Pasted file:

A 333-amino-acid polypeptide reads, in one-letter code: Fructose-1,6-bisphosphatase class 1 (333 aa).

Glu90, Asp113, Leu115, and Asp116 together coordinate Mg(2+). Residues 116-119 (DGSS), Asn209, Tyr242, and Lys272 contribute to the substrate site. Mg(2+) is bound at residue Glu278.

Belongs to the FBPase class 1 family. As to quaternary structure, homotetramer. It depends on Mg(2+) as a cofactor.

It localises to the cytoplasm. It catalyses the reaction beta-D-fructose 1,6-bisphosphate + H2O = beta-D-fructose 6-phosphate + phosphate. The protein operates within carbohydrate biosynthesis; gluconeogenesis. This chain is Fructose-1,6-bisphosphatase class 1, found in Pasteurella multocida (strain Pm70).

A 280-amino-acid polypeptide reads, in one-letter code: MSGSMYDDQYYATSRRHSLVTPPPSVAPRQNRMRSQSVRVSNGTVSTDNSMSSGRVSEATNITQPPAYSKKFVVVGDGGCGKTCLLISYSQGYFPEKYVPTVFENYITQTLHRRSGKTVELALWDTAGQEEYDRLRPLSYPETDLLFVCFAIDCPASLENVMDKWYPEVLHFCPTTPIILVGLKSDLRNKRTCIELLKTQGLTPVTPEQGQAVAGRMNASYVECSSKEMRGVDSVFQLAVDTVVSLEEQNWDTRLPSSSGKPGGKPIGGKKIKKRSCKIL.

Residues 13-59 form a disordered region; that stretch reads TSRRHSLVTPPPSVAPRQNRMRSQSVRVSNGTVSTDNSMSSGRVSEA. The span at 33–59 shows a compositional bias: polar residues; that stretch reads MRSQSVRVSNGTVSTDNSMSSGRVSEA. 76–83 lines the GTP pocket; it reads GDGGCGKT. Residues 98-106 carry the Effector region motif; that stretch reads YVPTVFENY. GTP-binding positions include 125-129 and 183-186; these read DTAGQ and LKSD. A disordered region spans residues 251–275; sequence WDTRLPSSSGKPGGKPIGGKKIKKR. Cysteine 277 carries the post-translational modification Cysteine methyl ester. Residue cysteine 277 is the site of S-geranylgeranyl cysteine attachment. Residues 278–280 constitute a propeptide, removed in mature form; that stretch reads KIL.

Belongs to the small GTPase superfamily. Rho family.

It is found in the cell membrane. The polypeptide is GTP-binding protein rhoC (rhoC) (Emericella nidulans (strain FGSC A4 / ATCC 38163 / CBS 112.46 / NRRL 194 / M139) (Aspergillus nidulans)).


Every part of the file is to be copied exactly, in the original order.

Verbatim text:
A 333-amino-acid polypeptide reads, in one-letter code: Fructose-1,6-bisphosphatase class 1 (333 aa).

Glu90, Asp113, Leu115, and Asp116 together coordinate Mg(2+). Residues 116-119 (DGSS), Asn209, Tyr242, and Lys272 contribute to the substrate site. Mg(2+) is bound at residue Glu278.

Belongs to the FBPase class 1 family. As to quaternary structure, homotetramer. It depends on Mg(2+) as a cofactor.

It localises to the cytoplasm. It catalyses the reaction beta-D-fructose 1,6-bisphosphate + H2O = beta-D-fructose 6-phosphate + phosphate. The protein operates within carbohydrate biosynthesis; gluconeogenesis. This chain is Fructose-1,6-bisphosphatase class 1, found in Pasteurella multocida (strain Pm70).

A 280-amino-acid polypeptide reads, in one-letter code: MSGSMYDDQYYATSRRHSLVTPPPSVAPRQNRMRSQSVRVSNGTVSTDNSMSSGRVSEATNITQPPAYSKKFVVVGDGGCGKTCLLISYSQGYFPEKYVPTVFENYITQTLHRRSGKTVELALWDTAGQEEYDRLRPLSYPETDLLFVCFAIDCPASLENVMDKWYPEVLHFCPTTPIILVGLKSDLRNKRTCIELLKTQGLTPVTPEQGQAVAGRMNASYVECSSKEMRGVDSVFQLAVDTVVSLEEQNWDTRLPSSSGKPGGKPIGGKKIKKRSCKIL.

Residues 13-59 form a disordered region; that stretch reads TSRRHSLVTPPPSVAPRQNRMRSQSVRVSNGTVSTDNSMSSGRVSEA. The span at 33–59 shows a compositional bias: polar residues; that stretch reads MRSQSVRVSNGTVSTDNSMSSGRVSEA. 76–83 lines the GTP pocket; it reads GDGGCGKT. Residues 98-106 carry the Effector region motif; that stretch reads YVPTVFENY. GTP-binding positions include 125-129 and 183-186; these read DTAGQ and LKSD. A disordered region spans residues 251–275; sequence WDTRLPSSSGKPGGKPIGGKKIKKR. Cysteine 277 carries the post-translational modification Cysteine methyl ester. Residue cysteine 277 is the site of S-geranylgeranyl cysteine attachment. Residues 278–280 constitute a propeptide, removed in mature form; that stretch reads KIL.

Belongs to the small GTPase superfamily. Rho family.

It is found in the cell membrane. The polypeptide is GTP-binding protein rhoC (rhoC) (Emericella nidulans (strain FGSC A4 / ATCC 38163 / CBS 112.46 / NRRL 194 / M139) (Aspergillus nidulans)).